IN RE: Anthony FREEMAN, on Habeas Corpus.
Petitioner Anthony Freeman in this habeas corpus proceeding is the defendant in case No. A353160 pending in respondent superior court wherein by information duly filed he is in relevant part charged with the murder of Rose C. Robinson on August 8, 1979, in violation of section 187.1 The murder was intentional and carried out for financial gain in violation of section 190.2(a) (1). This latter section, amended by initiative November 7, 1978, was in effect at the time of the commission of the murder and imposed punishment of death or life imprisonment without parole if the special circumstances charged are found to be true in the manner provided therefor under section 190.4.
On October 31, 1979, at a formal hearing noticed by petitioner to fix his bail as defendant in case No. A353160, it was disclosed to respondent court that predicated upon district attorney's promise not to seek the death penalty, petitioner signed a writing co-signed by his counsel to waive a penalty trial if he were found guilty of first degree murder and the special circumstances charged in the information found to be true “that the judge may sentence me to life imprisonment without the possibility of parole.”2 Respondent court denied the motion.
Bail may be denied in a capital case. (Pen.Code, s 1270.) Petitioner argued in the trial court and reiterates here that because of the district attorney's promise which we accept as fact for the purpose of this proceeding, he can no longer be held on a capital charge and petitioner is therefore entitled to bail as an automatic constitutional right.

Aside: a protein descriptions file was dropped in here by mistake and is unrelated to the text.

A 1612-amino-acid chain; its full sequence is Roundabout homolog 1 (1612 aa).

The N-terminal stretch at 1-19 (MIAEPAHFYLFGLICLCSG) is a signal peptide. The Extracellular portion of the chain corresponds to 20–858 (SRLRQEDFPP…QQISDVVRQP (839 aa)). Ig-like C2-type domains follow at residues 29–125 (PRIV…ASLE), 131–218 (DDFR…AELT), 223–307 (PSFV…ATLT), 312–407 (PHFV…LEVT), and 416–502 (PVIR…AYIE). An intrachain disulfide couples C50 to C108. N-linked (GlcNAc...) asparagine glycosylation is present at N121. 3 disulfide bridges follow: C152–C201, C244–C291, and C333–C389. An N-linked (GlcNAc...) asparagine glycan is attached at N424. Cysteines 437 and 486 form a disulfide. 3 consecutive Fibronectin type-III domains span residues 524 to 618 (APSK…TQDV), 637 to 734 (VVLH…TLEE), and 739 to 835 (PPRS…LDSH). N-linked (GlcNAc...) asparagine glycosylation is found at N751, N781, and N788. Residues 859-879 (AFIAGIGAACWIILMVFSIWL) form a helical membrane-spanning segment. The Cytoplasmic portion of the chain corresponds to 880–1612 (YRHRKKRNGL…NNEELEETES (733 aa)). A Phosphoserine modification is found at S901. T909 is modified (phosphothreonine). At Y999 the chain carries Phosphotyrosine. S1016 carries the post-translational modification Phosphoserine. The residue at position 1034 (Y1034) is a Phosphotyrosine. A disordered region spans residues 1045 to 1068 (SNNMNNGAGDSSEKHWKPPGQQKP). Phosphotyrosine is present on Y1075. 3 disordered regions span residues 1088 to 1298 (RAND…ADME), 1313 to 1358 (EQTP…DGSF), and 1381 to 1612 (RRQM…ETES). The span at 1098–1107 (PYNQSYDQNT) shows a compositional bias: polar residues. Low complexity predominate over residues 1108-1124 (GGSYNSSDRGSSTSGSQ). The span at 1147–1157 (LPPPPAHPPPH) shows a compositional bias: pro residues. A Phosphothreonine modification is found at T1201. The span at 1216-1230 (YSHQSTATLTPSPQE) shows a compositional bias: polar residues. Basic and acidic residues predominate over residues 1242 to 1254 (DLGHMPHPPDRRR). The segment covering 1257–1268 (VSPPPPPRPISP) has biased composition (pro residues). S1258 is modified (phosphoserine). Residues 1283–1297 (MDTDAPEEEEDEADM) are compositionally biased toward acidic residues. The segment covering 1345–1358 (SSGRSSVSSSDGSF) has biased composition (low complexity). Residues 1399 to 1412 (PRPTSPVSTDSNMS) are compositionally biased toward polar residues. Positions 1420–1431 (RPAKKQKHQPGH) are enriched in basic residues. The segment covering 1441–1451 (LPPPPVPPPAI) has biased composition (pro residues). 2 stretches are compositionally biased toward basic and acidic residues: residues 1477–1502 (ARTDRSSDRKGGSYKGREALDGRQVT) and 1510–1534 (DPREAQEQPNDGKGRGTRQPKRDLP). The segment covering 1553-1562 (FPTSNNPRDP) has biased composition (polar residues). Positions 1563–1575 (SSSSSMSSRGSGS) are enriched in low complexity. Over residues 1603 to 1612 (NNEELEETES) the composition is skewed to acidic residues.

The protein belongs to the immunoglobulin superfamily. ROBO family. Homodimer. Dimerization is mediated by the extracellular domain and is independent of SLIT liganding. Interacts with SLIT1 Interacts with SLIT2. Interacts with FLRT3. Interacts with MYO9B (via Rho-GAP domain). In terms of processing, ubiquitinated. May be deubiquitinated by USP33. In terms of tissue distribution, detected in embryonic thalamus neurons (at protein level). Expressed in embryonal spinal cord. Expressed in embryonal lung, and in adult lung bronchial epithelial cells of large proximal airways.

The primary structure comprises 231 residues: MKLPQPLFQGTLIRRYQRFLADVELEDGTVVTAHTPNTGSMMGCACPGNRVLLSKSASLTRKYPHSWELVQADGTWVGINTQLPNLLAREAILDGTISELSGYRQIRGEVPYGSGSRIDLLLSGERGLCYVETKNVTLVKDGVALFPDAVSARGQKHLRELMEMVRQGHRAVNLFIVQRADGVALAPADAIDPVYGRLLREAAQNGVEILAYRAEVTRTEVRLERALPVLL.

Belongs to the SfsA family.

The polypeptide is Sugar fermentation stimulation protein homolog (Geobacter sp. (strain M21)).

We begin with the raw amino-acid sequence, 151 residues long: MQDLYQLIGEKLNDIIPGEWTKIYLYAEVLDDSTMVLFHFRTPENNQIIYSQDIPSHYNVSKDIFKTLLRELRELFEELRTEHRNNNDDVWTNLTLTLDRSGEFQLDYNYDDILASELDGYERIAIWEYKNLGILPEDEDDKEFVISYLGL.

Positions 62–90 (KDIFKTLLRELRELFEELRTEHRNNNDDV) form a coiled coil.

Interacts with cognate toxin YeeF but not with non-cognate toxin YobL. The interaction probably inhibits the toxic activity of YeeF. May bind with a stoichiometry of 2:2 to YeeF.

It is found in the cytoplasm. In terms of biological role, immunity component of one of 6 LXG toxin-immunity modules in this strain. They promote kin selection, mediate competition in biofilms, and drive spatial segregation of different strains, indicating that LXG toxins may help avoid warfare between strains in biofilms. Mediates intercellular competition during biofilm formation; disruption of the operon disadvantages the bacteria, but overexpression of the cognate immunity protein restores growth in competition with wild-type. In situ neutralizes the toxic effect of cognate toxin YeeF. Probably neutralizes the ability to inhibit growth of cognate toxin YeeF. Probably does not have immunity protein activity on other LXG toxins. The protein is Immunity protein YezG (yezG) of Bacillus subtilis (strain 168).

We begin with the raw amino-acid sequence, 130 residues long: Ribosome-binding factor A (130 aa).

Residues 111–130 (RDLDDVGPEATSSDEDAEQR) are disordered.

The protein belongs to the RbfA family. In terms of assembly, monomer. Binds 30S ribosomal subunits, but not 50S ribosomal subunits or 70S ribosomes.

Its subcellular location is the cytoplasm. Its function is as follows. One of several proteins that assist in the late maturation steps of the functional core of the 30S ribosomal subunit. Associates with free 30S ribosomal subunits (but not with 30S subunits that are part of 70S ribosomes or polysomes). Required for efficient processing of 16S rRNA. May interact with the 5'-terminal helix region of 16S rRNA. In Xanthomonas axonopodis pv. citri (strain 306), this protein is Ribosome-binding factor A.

There is nothing in the record to show that any promise has been made by anyone to change the charge as lodged in the information in case No. A353160 pending in respondent court at any time herein mentioned. The charge of first degree murder and the special circumstances of 190.2(a)(1) embrace a capital offense. There is no evidence that the capital charge made will be changed or modified before the completion of the guilt phase of the trial or the entry of final judgment on the offense charged. In this state the absolute right to bail is conditioned on the gravity of the charge.
In anticipation of a situation such as the one at bench, our supreme court in People v. Anderson (1972) 6 Cal.3d 628, at page 657, n. 45, 100 Cal.Rptr. 152, at page 172, n. 45, 493 P.2d 880, at page 900, n. 45, stated: “ * * * The law thus determined the gravity of such offenses both For the purpose of fixing bail before trial and for imposing punishment after conviction. * * * .” (Emphasis added.) The supreme court in In re Boyle (1974) 11 Cal.3d 165, 113 Cal.Rptr. 99, 520 P.2d 723, relied on by petitioner, did not change this principle.
The Boyle court holds that the crimes charged in that case did not come within the definition of a capital offense under Penal Code section 190.2 as then worded.
The court in Boyle said at p. 167, 113 Cal.Rptr. at p. 100, 520 P.2d at p. 724:
“The determinative question, however, is whether these crimes are ‘capital offenses' within the meaning of article I, section 6. The constitutional provision does not itself define the term; it simply withholds in such cases constitutional right to bail, and impliedly grants to the Legislature the power to implement that exception.”
Petitioner has been and is charged with an offense committed on August 8, 1979, defined as a capital crime under the initiative statute of November 7, 1978 which was in effect on August 8, 1979. That statute is now the law of the state.
The order to show cause is discharged. The petition is denied.
1. All references herein are to the Penal Code unless otherwise noted.
2. We do not find it necessary to discuss the nature or effect of appellant's agreement with the district attorney or whether it is binding on the court as the issue before us does not require such discussion.
ROTH, Presiding Justice.
FLEMING and COMPTON, JJ., concur.